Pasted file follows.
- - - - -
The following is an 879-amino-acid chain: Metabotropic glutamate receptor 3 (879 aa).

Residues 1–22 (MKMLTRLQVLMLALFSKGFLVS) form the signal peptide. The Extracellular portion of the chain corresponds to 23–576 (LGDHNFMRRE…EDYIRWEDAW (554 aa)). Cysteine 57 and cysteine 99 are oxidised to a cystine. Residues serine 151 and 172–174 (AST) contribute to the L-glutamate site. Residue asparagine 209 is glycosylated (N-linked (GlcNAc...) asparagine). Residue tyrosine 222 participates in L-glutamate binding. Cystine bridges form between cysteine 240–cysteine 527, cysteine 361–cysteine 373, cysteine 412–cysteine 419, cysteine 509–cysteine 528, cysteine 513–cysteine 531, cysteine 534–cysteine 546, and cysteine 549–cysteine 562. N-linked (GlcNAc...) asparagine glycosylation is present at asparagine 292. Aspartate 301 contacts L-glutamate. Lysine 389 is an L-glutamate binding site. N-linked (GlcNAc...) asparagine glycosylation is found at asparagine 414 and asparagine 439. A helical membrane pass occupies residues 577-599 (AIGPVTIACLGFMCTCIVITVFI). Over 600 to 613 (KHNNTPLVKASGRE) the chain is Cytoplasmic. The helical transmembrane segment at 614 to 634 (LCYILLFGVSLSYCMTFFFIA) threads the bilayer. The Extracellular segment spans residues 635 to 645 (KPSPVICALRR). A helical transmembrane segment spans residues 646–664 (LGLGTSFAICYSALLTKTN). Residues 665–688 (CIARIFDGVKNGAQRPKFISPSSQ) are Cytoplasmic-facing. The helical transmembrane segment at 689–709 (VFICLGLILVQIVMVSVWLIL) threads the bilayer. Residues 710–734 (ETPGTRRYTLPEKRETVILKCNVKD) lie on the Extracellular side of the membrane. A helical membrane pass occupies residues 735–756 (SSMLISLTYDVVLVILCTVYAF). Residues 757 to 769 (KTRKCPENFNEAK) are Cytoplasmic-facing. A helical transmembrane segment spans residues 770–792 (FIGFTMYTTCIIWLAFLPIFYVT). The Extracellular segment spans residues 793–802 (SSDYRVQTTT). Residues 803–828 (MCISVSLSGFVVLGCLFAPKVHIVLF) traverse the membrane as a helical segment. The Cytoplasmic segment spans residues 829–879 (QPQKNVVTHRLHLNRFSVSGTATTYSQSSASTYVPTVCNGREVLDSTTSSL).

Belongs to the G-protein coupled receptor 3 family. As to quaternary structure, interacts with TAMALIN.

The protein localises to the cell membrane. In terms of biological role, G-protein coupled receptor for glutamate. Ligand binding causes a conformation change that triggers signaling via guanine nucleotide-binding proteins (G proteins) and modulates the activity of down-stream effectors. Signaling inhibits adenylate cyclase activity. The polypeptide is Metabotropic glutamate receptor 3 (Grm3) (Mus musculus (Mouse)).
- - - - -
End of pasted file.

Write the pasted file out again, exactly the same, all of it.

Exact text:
The following is an 879-amino-acid chain: Metabotropic glutamate receptor 3 (879 aa).

Residues 1–22 (MKMLTRLQVLMLALFSKGFLVS) form the signal peptide. The Extracellular portion of the chain corresponds to 23–576 (LGDHNFMRRE…EDYIRWEDAW (554 aa)). Cysteine 57 and cysteine 99 are oxidised to a cystine. Residues serine 151 and 172–174 (AST) contribute to the L-glutamate site. Residue asparagine 209 is glycosylated (N-linked (GlcNAc...) asparagine). Residue tyrosine 222 participates in L-glutamate binding. Cystine bridges form between cysteine 240–cysteine 527, cysteine 361–cysteine 373, cysteine 412–cysteine 419, cysteine 509–cysteine 528, cysteine 513–cysteine 531, cysteine 534–cysteine 546, and cysteine 549–cysteine 562. N-linked (GlcNAc...) asparagine glycosylation is present at asparagine 292. Aspartate 301 contacts L-glutamate. Lysine 389 is an L-glutamate binding site. N-linked (GlcNAc...) asparagine glycosylation is found at asparagine 414 and asparagine 439. A helical membrane pass occupies residues 577-599 (AIGPVTIACLGFMCTCIVITVFI). Over 600 to 613 (KHNNTPLVKASGRE) the chain is Cytoplasmic. The helical transmembrane segment at 614 to 634 (LCYILLFGVSLSYCMTFFFIA) threads the bilayer. The Extracellular segment spans residues 635 to 645 (KPSPVICALRR). A helical transmembrane segment spans residues 646–664 (LGLGTSFAICYSALLTKTN). Residues 665–688 (CIARIFDGVKNGAQRPKFISPSSQ) are Cytoplasmic-facing. The helical transmembrane segment at 689–709 (VFICLGLILVQIVMVSVWLIL) threads the bilayer. Residues 710–734 (ETPGTRRYTLPEKRETVILKCNVKD) lie on the Extracellular side of the membrane. A helical membrane pass occupies residues 735–756 (SSMLISLTYDVVLVILCTVYAF). Residues 757 to 769 (KTRKCPENFNEAK) are Cytoplasmic-facing. A helical transmembrane segment spans residues 770–792 (FIGFTMYTTCIIWLAFLPIFYVT). The Extracellular segment spans residues 793–802 (SSDYRVQTTT). Residues 803–828 (MCISVSLSGFVVLGCLFAPKVHIVLF) traverse the membrane as a helical segment. The Cytoplasmic segment spans residues 829–879 (QPQKNVVTHRLHLNRFSVSGTATTYSQSSASTYVPTVCNGREVLDSTTSSL).

Belongs to the G-protein coupled receptor 3 family. As to quaternary structure, interacts with TAMALIN.

The protein localises to the cell membrane. In terms of biological role, G-protein coupled receptor for glutamate. Ligand binding causes a conformation change that triggers signaling via guanine nucleotide-binding proteins (G proteins) and modulates the activity of down-stream effectors. Signaling inhibits adenylate cyclase activity. The polypeptide is Metabotropic glutamate receptor 3 (Grm3) (Mus musculus (Mouse)).